One way out of this conundrum is for you to take a series of small steps rather than a big leap. There’s plenty of research to show that even small changes to tasks, relationships, and perceptions can make you happier and more effective. (It’s call “job crafting” and you can read more about it here.)

You may have to experience it for yourself before you believe it, like my friend Stefan who, after 12 weeks in a WOL Circle, said

Every day you have some control over who you interact with and what you do. Every day you have complete control over how you interact with others and how you approach the work you need to do. 

You can choose to experiment in small ways at work, to learn and explore more, to relate to others with generosity and kindness, to actively look for purpose and meaning in what you do. You can be a leader in one of the most important ways possible - by example.

For that, the only person you’ll need permission from is you. 

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Happy New Year! Announcing WOL Circle Guides v4.5?

In a New Year’s post five years ago, I wrote that one of the best resolutions you could make is to invest in yourself, to give yourself the time and the space - the permission - to develop relationships and skills that matter.  

Since then, I’ve been developing Working Out Loud Circles as a method for doing that, and Circles have spread to over 40 countries. Today, I’m publishing a new and improved version of the WOL Circle Guides to make the method even easier and more effective. 

What’s new?

Thanks to the feedback from people who have already been in a Circle, I’ve been able to refine the guides and make this version the best one so far.  The biggest changes include moving the exercises related to habit development earlier in the process, providing better examples, and updating several of the exercises and additional reading. There are also improvements to the flow, the writing, and the formatting. 

Despite the changes, Circles already in progress should be able to use the new guides right away. Also, a German translation should be ready over the next few weeks.

Customizing WOL Circles for your organization

The WOL Circle Guides are free, and are issued under a license called the Creative Commons Attribution-NonCommercial-NoDerivatives 4.0 International License.  (It means you can use the material and share it as-is, but you can’t change it or offer it as part of any for-fee product or service without explicit written permission.) Being free makes it easy for individuals and organizations to experiment and experience the benefits for themselves. Yet as Circles spread in an organization, or as the method is integrated into existing programs like on-boarding and talent development, many organizations want to tailor the guides.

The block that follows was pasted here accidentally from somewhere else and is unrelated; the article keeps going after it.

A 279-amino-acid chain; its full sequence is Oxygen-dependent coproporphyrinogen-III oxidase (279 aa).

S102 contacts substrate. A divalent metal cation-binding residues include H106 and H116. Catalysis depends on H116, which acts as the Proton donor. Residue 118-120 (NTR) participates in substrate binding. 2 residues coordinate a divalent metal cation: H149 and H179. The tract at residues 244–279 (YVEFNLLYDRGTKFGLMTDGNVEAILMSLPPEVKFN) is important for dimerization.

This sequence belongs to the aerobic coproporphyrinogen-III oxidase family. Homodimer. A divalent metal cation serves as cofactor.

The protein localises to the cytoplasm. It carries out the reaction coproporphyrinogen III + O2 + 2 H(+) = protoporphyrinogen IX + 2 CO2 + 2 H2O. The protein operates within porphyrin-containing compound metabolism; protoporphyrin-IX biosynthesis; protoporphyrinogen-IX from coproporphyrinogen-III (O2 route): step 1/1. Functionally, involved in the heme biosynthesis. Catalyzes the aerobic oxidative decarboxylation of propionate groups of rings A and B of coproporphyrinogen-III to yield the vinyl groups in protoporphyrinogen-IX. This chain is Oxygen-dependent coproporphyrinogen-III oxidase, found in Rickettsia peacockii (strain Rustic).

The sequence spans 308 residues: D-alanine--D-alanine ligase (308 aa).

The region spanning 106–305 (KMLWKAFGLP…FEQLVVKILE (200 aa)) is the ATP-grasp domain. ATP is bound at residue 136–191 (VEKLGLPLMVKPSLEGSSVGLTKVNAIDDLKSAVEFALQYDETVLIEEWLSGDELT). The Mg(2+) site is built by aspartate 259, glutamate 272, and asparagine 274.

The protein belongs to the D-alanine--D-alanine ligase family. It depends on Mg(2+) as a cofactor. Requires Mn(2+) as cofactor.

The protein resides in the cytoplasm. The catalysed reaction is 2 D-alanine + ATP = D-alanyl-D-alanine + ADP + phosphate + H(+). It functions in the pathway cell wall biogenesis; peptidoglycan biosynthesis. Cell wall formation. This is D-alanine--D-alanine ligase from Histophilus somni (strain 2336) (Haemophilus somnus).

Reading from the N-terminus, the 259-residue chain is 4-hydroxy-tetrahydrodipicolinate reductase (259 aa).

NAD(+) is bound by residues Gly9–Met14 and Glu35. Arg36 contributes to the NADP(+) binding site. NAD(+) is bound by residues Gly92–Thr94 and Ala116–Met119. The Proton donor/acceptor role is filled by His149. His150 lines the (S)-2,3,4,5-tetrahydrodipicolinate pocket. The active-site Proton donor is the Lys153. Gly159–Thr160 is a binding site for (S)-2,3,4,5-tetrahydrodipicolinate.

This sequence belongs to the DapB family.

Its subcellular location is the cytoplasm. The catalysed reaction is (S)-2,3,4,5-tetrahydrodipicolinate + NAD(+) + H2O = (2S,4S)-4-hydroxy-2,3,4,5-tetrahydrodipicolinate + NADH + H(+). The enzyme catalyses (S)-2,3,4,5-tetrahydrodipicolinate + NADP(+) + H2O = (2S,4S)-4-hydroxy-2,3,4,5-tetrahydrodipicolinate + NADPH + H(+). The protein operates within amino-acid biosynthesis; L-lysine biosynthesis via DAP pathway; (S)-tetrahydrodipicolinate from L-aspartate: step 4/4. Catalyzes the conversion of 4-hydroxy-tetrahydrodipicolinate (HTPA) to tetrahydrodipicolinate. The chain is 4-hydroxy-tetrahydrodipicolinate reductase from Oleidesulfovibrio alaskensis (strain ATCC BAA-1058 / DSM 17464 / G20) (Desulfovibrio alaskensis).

Now there’s an additional license, available for a fixed fee, that allows you to do this. In the past year, I've worked with customers who want to include their own goals, technology, examples, and brand into the guides. So if, say, you’re using WOL Circles to help new joiners be more connected and productive, custom guides can make it easy for those new employees to learn your digital tools while they discover people and content related to their job. If you’re interested in customizing the guides, contact me at john.stepper@www.africanmango-slim.com.

Other ways to make it easier

In addition to upgrading the Circle Guides, I’m working on a WOL Video Coaching Series and Circle Journal that will be available in the coming months. The video series gives you convenient access to all that’s in the guides plus coaching tips to help ensure you make progress. The Journal gives you a single place to do the exercises and capture your learning throughout the process, making it easier to reflect on how far you’ve come.

I welcome and appreciate your feedback on any of these materials and ideas, and will use it to keep improving the method. I hope you join a Circle this year. Here’s some gentle encouragement from another New Year's resolution post I wrote two years ago called “This Year I Will…”

“One way to make a difference this year is to form a Working Out Loud Circle. I’m getting more and more mail from people about how their Circle empowered them, liberated them. Just this week, a woman told me her circle "had an enormous impact on my life.”
Yet it’s such a simple process. You write down a goal, share it with a small trusted group, and take a few steps over 12 weeks to build relationships with people who can help you.
Deciding to form a Circle might just be the best New Year’s resolution you ever made. What’s holding you back that you might be able to change?
Where might you go?"
Happy 2018.jpg

What empowerment looks like: Daniella's story

I loved reading Daniella's story for many reasons: her desire to help young children get exposed to science and technology, the photos of her and the “inspired little scientists with shining eyes,” the article in the German newspaper.

I was inspired by how she turned an idea into reality, using her Working Out Loud Circle to create a possibility she hadn’t imagined before. When she started, she had the same doubts and fears we all have. But by taking small steps over time, with feedback and peer support along the way, she made something wonderful emerge.

Here’s the beginning of Daniella’s post on LinkedIn. (You can read it in full by clicking on the image below.) As you read it, think of how empowered you would feel if you could bring ideas to life like that. Think of what your organization would be like if more people approached issues and opportunities like Daniella -  with generosity, creativity, and persistence. It’s an approach you can learn - and spread. 

Click on this image to read the entire article on LinkedIn

Click on this image to read the entire article on LinkedIn